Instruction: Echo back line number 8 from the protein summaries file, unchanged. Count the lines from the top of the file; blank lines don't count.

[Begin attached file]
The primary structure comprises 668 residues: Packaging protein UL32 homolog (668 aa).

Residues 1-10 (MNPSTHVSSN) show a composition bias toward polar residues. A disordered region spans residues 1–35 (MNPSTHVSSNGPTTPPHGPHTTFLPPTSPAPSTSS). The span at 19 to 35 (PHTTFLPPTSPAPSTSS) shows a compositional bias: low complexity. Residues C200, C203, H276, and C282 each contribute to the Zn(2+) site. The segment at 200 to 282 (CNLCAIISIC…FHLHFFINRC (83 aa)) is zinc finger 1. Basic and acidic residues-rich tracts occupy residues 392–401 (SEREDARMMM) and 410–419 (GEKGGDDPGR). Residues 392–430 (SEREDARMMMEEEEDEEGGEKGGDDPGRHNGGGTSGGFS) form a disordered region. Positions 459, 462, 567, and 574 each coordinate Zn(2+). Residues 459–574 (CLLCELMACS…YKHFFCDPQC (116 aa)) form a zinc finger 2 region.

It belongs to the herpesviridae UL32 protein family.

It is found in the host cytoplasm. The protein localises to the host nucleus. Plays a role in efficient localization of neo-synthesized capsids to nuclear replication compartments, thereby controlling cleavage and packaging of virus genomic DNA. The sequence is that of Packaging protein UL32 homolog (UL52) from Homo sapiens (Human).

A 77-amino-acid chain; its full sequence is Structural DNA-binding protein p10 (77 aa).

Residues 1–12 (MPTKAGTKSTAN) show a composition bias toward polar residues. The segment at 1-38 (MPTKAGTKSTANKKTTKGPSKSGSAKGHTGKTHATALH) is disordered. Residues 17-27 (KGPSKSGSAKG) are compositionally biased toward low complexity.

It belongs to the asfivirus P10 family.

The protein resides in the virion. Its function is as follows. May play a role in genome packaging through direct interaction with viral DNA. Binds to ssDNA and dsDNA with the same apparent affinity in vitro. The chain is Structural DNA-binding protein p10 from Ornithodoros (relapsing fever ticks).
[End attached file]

The protein resides in the virion. Its function is as follows. May play a role in genome packaging through direct interaction with viral DNA. Binds to ssDNA and dsDNA with the same apparent affinity in vitro. The chain is Structural DNA-binding protein p10 from Ornithodoros (relapsing fever ticks).